There is widespread shock throughout County Tipperary this week with the announcement by Environment Minister Phil Hogan that North and South Tipperary County Councils are to merge from the 2014 local elections onwards.
The new body, to replace the existing North and South Tipperary councils, will serve a population of 159,000 people (compared with North Tipperary County Council’s 70,219 and South Tipperary County Council’s 88,433).
North and South Tipperary were among the authorities that the 2010 Local Government Efficiency Review Group report recommended should have joint management arrangements.
While it is envisaged that a merger will see greater savings and efficiencies, in terms of removing duplication, an integration of administrations and better service delivery, there are also huge concerns for the employment levels in both authorities with numbers likely to be reduced in some shape or form.
Mayor of North Tipperary, Cllr Micheal Lowry told The Tipperary Star that the news did not come as a shock as it had been in the pipeline for some time. However, he was unable to say whether it would be a good thing or a bad thing for the county.
“All we have heard is that the amalgamation will happen. We have no other detail whatsoever and I suppose until such time as we can actually see the nuts and bolts of the arrangement it would be unwise to comment,” Mayor Lowry said.
The aim is to cut commercial rates in North Tipperary, currently at €60.13, to the South Tipperary level of €56.77, which is estimated to cost in the region of €389,000.
The decision over the two Tipperary authorities, which were linked under joint management up to 1969, follows the recent announcement of the merger of Limerick City and county councils.
“The measures we have announced in relation to Limerick and Tipperary involve the most significant change in the structure of local government for many years,” Mr Hogan said. “They are among the early actions in a wider programme of local government reform and development that I will be developing over the coming months,” Minister Hogan said.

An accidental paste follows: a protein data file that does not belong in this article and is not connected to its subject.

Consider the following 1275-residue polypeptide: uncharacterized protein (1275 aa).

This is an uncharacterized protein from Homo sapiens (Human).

However, the decision is likley to be met with much opposition and will immediately pose the question - where will the new administrative headquarters be situated?
North and South Tipperary VEC’s are also being mooted for merge as departmental officials seek to find efficiencies in their budgets. However, a strong case has been put forward for retaining both education authorities in their own right with little savings to be made by the merger. It is likely that similar opposition will be put forward to merging the County Councils which are headquartered currently in Nenagh and Clonmel.
Deputy Noel Coonan has issued a guarded welcome to the amalgamation and said the merger will “lead to greater efficiencies and savings within the Council with money being directed at essential works instead of administration costs.”
However, Deputy Coonan said it is paramount that the new Council is based in North Tipperary especially as Clonmel already has an existing Borough Council. He added that he will be pushing for this with North Tipperary’s Civic Offices being ultra modern and in great condition.
“Alongside this, Minister Phil Hogan has yet to outline how this merger will affect the number of Councillors that will be elected to the unified Council,” said Deputy Coonan.